Delegates at both political conventions understand this hot-button issue and simply disagree on its implications.
One of the things that people admire about Bill Clinton is his ability to talk about competing visions in a way that is simple but not oversimplified—he trusts his audience enough to follow along with some of the things that a lot of speakers would gloss over in getting to a punchline. That held true for his speech on Wednesday, which was longer, more nuanced and more specific (and, actually, more honest) than just about anything you can expect to hear from anybody else in either major party.
In that spirit, you should check out this quick post from Fortune's Dan Primack on what he's found at both conventions when talking to people about Bain Capital:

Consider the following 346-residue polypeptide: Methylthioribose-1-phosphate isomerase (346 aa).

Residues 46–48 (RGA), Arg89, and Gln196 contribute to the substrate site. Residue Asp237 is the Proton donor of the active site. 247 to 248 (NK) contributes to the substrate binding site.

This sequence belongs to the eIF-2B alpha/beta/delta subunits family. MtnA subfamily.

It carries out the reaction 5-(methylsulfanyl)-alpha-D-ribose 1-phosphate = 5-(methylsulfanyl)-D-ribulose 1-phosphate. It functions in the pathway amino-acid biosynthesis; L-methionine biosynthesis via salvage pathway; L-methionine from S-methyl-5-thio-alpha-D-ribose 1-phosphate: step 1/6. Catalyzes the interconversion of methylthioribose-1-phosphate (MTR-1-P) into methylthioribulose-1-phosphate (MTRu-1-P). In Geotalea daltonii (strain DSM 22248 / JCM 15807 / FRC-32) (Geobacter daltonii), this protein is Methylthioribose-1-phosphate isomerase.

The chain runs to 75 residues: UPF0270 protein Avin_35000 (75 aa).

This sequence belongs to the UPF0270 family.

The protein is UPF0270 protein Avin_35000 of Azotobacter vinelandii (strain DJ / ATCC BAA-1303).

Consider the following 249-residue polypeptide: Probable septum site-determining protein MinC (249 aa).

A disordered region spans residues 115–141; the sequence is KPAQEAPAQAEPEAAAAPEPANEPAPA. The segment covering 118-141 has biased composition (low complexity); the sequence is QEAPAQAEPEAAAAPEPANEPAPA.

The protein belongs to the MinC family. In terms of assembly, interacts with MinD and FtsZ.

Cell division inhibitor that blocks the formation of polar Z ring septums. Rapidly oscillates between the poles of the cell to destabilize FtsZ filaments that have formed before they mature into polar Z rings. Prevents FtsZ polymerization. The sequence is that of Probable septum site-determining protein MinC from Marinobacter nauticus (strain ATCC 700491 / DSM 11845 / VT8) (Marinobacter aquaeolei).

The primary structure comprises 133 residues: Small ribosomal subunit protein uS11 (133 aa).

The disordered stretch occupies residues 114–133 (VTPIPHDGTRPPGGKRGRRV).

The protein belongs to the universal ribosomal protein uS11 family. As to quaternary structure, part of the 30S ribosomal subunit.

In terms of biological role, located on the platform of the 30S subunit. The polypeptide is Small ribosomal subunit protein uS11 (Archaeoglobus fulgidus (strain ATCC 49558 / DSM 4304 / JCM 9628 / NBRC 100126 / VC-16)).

...for the most part, delegates of both parties displayed a fairly strong understanding of what Bain Capital is really all about: Making money for investors and itself by buying and selling companies. They both got that private equity is largely agnostic toward the issue of job creation, and that failure is sometimes part of doing business.
What was different, however, was how that mutual understanding translates to the voting booth.\n
Bang! Hear that, nasty political ads? We disapprove of you, and we're cool with learning about what's really happening and deciding whether or not we agree with it based on more than the foreboding music and out-of-context quotations you're serving up. Go back to wherever you came from—and tell your friends.